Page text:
Published by Knopf Books for Young Readers on January 8, 2013
Genres: Contemporary, Mystery, Romance, Thriller, Young Adult
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*This book was provided by the Publisher for review. No compensation was provided and all opinions are strictly my own.
Tim Macbeth, a seventeen-year-old albino and a recent transfer to the prestigious Irving School, where the motto is “Enter here to be and find a friend.” A friend is the last thing Tim expects or wants—he just hopes to get through his senior year unnoticed. Yet, despite his efforts to blend into the background, he finds himself falling for the quintessential “It” girl, Vanessa Sheller, girlfriend of Irving’s most popular boy. To Tim's surprise, Vanessa is into him, too, but she can kiss her social status goodbye if anyone ever finds out. Tim and Vanessa begin a clandestine romance, but looming over them is the Tragedy Paper, Irving’s version of a senior year thesis, assigned by the school’s least forgiving teacher.
Jumping between viewpoints of the love-struck Tim and Duncan, a current senior about to uncover the truth of Tim and Vanessa, The Tragedy Paper is a compelling tale of forbidden love and the lengths people will go to keep their love.
“The Tragedy Paper” by Elizabeth Laban is a fun winter read. It’s been a while since I’ve read a dual narrative, and more times than not, books written with a dual narrative tend to be written poorly. That’s just my opinion, but the ones I’ve read have always seemed to fall short of my expectations. With “The Tragedy Paper” though, I don’t see how this book could have been written any other way. The dual narrative consisted of two male students by the name of Tim and Duncan, who both attend Irving School. Irving is a prestigious boarding school for high schoolers. Tim is a year older than Duncan at Irving, and leaves him his ‘treasure.’ At Irving it is tradition to leave a treasure behind, for the next student to stay in your current room. While many students leave alcohol, money, and even animals for the next student to stay in their room, what Tim leaves for Duncan is far more personal, and sets the storyline for the rest of the book.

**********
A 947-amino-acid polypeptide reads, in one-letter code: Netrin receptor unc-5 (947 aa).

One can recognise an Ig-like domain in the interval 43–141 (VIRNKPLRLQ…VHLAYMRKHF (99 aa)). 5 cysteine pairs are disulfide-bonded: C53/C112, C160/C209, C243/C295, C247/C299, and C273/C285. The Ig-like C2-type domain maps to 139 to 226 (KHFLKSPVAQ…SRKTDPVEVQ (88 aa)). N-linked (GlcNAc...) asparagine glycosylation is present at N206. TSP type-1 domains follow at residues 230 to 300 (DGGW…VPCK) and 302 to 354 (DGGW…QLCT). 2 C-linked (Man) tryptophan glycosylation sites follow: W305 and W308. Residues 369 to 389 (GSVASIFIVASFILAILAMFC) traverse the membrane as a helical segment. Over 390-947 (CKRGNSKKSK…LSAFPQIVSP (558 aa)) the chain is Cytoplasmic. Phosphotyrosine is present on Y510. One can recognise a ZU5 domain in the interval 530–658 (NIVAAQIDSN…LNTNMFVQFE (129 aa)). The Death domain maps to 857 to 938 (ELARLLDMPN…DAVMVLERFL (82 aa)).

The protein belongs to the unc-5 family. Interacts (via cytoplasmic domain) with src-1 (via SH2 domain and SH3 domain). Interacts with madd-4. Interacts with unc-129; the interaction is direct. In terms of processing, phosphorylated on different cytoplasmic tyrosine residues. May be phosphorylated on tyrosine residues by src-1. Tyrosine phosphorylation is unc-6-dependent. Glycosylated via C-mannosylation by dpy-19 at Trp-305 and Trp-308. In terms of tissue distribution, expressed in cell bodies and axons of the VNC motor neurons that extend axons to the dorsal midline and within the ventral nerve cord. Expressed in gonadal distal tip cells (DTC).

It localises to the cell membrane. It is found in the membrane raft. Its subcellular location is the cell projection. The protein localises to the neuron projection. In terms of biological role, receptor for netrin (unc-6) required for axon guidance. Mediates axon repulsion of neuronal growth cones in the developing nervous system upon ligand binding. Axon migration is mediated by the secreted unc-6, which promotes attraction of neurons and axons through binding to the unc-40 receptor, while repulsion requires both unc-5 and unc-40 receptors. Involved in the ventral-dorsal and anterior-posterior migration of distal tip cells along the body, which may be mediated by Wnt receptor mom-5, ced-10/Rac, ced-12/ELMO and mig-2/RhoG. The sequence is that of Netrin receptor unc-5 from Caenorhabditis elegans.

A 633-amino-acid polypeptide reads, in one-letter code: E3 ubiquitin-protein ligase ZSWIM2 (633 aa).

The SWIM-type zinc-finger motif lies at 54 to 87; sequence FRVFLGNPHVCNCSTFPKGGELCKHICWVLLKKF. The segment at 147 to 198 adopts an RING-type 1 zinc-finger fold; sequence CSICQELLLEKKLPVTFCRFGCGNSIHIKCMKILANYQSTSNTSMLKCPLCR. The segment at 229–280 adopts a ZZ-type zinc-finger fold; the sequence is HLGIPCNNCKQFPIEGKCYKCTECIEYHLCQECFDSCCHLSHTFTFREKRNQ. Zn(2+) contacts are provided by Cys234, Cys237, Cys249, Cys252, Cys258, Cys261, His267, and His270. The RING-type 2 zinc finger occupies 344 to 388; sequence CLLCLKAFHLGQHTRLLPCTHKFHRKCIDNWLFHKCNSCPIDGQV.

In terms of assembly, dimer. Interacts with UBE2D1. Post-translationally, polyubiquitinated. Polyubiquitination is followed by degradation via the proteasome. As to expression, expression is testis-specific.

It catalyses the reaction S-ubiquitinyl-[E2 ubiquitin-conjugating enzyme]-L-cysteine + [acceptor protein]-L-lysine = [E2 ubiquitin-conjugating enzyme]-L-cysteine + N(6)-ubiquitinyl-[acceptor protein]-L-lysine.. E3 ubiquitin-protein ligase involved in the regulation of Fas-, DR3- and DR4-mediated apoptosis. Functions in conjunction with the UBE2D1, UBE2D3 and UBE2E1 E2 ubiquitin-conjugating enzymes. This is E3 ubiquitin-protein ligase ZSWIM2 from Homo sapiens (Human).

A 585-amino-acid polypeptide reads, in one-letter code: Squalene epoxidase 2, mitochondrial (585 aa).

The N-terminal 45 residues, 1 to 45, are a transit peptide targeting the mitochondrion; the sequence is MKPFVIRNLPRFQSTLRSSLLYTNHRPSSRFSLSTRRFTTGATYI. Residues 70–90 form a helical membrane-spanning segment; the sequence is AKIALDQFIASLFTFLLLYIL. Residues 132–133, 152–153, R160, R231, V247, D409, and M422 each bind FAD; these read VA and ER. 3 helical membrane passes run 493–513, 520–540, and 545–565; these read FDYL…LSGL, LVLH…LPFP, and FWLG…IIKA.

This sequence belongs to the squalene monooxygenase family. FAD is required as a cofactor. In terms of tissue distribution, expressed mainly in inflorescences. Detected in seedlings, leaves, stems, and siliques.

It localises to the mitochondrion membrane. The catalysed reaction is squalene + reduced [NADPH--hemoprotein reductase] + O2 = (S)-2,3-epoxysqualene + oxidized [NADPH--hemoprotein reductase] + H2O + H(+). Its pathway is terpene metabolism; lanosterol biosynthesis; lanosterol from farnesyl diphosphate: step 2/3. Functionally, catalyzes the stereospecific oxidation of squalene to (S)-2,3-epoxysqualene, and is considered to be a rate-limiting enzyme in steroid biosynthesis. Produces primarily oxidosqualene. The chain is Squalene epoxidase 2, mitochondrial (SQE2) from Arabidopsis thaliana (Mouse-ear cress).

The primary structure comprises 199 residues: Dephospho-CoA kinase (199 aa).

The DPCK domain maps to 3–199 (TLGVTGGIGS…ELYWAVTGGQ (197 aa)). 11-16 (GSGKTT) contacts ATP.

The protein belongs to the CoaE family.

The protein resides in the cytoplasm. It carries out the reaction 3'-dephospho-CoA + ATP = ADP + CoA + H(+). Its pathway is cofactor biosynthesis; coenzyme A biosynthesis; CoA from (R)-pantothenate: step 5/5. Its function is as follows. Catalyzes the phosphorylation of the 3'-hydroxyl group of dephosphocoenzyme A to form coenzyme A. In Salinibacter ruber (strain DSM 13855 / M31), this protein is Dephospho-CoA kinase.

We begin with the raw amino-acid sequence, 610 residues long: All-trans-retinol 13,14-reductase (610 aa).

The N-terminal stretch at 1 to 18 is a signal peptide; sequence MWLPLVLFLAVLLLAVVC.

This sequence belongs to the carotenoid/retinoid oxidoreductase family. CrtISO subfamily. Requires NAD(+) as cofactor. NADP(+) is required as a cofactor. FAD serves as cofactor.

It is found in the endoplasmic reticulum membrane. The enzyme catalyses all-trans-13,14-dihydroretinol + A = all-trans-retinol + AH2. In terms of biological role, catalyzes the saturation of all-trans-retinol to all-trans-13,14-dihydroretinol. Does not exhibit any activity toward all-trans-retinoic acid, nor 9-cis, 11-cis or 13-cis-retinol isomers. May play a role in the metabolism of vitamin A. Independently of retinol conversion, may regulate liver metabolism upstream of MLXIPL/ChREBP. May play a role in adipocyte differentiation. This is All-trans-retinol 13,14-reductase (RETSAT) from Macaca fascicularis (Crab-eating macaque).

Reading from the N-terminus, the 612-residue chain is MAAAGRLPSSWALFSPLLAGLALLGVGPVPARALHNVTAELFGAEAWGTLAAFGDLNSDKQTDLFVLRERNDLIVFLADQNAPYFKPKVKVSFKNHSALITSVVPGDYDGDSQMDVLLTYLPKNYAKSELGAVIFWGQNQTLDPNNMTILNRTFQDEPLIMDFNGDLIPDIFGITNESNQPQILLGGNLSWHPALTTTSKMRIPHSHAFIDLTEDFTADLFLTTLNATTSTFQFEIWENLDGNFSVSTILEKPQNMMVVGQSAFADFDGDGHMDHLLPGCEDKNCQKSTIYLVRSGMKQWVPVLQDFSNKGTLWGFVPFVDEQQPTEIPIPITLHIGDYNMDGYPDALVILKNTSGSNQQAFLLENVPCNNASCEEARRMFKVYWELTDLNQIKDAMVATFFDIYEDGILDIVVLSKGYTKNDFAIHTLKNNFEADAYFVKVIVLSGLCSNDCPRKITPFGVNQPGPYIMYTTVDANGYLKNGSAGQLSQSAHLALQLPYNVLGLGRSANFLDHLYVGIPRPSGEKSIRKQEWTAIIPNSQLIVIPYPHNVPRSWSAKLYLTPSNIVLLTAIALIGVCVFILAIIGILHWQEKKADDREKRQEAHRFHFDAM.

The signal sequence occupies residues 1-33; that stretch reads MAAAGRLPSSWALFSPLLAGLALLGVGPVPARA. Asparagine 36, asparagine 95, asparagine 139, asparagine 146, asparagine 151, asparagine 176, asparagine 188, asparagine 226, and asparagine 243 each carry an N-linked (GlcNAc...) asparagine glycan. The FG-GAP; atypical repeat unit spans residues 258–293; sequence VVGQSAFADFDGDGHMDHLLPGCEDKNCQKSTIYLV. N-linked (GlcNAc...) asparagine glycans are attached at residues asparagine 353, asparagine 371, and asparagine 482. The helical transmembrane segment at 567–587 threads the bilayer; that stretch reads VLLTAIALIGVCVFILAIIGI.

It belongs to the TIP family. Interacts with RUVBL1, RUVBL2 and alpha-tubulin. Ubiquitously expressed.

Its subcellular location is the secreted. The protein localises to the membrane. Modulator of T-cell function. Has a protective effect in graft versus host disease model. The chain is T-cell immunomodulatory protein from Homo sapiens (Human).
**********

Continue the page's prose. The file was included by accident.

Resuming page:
One of my favorite aspects of this book that I want to mention, is Tim’s albinism. I’m one of those readers that is constantly throwing around the phrase – we need more diverse books – in the hopes that it will convince authors to do just that. And yet, I’ve noticed when many people say, ‘diverse,’ they’re actually referring to race or sexuality. Diversity consist of distinct or unlike qualities and characteristics, and while I agree we need more of that as it pertains to race inclusion and sexual freedom, I also believe we’re excluding other types of diversity. In “The Tragedy Paper,” Elizabeth Laban brings to light the stigma of being albino. This is a type of diversity I’d never thought of before. Tim deals with bullying just like many people of a minority race or alternative sexual identity tend to go through. His appearance makes him a target for teasing at school, and stares when he’s out in public. I loved that Elizabeth Laban touched upon this, even going so far as to include common medical issues many albinos have to face. In the book Tim, like many albinos, suffers from poor eyesight due to lack of pigmentation in the eye.
One thing I didn’t care for, was the beginning. Duncan’s arrival at school is slightly confusing, and while there was some foreshadowing that something big happened or was going to happen, it made the start of this book really hard to get into. Reading Duncan’s thoughts in “The Tragedy Paper,” was confusing for the simple fact that he kept referencing an event that already took place, without giving away what happened. I spent the first 3 or 4 chapters of the book lost, which for me makes it incredibly hard to get into a book.
Despite my complaints I thought that overall, “The Tragedy Paper” was good. I enjoyed the diversity in the book, as well as the love triangle that was taking place between Vanessa, Tim, and Patrick. Other than those two elements though, I wasn’t overly impressed with the book. For me, the ending ruined a lot of the book for me. With this book being a dual narrative, I felt like the ending should have done a better job of wrapping up what happened to both Duncan AND Tim. I really tried not to give this a low rating because I thought it was decent and I enjoyed reading it, but since both the ending AND the beginning weren’t that great, I decided to give “The Tragedy Paper” a 3.5.
Has anyone else read this book? Did you feel the same way about the ending or am I just being dramatic? Thoughts?
Reviewed by Emily!
My name’s Emily and I’m a 21 year old college student. I’m studying business and eEnglish with the hopes of getting into editing and publishing when I graduate. I live in Wisconsin and when I’m not busy cramming for exams or working, I’m reading books at an alarming rate, or writing. I also enjoy photography and camping with my family. I love reading all types of books, but my favorite is fantasy! I co-blog over at Wholly Books.
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